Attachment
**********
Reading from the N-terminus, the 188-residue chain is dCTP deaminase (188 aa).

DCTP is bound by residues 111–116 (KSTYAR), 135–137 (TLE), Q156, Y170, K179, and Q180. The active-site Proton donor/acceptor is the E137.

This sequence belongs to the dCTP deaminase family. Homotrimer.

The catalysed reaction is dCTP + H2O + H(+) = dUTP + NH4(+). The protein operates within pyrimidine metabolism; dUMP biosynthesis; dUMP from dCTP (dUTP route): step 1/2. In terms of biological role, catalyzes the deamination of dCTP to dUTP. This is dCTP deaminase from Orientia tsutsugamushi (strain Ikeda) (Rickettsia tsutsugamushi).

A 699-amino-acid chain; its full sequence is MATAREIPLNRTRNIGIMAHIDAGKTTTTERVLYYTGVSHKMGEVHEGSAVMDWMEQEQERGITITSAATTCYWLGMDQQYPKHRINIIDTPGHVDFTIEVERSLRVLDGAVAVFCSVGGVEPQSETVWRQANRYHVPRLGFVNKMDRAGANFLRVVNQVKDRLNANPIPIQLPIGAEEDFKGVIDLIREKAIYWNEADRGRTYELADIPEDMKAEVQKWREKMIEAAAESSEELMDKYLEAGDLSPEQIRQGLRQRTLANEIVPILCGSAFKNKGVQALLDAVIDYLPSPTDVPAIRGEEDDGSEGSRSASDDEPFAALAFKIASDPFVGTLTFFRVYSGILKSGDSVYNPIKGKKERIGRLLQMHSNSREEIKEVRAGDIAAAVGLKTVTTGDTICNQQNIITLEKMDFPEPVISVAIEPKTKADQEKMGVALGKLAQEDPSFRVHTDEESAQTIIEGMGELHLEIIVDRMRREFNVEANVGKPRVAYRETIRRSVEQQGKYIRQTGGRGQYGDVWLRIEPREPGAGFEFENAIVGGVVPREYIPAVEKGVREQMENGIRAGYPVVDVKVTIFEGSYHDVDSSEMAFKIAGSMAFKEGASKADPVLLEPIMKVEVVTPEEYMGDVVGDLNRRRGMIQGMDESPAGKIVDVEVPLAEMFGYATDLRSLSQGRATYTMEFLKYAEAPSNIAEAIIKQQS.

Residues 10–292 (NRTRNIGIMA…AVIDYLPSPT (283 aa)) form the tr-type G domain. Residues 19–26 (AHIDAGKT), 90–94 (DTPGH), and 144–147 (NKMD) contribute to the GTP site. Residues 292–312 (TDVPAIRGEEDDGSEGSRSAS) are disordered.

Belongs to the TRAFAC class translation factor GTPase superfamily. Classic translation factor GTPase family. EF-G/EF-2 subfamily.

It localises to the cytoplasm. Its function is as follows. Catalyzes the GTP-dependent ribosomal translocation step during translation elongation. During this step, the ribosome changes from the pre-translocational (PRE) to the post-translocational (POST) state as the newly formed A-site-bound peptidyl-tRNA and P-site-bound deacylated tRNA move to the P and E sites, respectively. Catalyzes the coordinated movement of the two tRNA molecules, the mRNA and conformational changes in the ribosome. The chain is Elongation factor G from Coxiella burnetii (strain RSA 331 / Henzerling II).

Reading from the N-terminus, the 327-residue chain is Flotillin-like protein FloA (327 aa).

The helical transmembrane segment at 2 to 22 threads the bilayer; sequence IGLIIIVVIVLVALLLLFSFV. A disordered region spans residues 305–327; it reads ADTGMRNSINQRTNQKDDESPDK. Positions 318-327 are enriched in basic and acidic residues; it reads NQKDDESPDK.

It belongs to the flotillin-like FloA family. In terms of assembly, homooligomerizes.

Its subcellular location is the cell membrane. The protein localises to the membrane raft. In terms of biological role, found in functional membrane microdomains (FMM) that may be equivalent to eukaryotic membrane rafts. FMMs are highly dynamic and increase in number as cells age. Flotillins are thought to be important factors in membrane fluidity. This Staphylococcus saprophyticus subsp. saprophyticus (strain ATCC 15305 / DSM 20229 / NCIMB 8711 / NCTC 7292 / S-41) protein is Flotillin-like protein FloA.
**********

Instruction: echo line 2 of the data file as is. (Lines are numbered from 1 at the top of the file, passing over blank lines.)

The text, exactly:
DCTP is bound by residues 111–116 (KSTYAR), 135–137 (TLE), Q156, Y170, K179, and Q180. The active-site Proton donor/acceptor is the E137.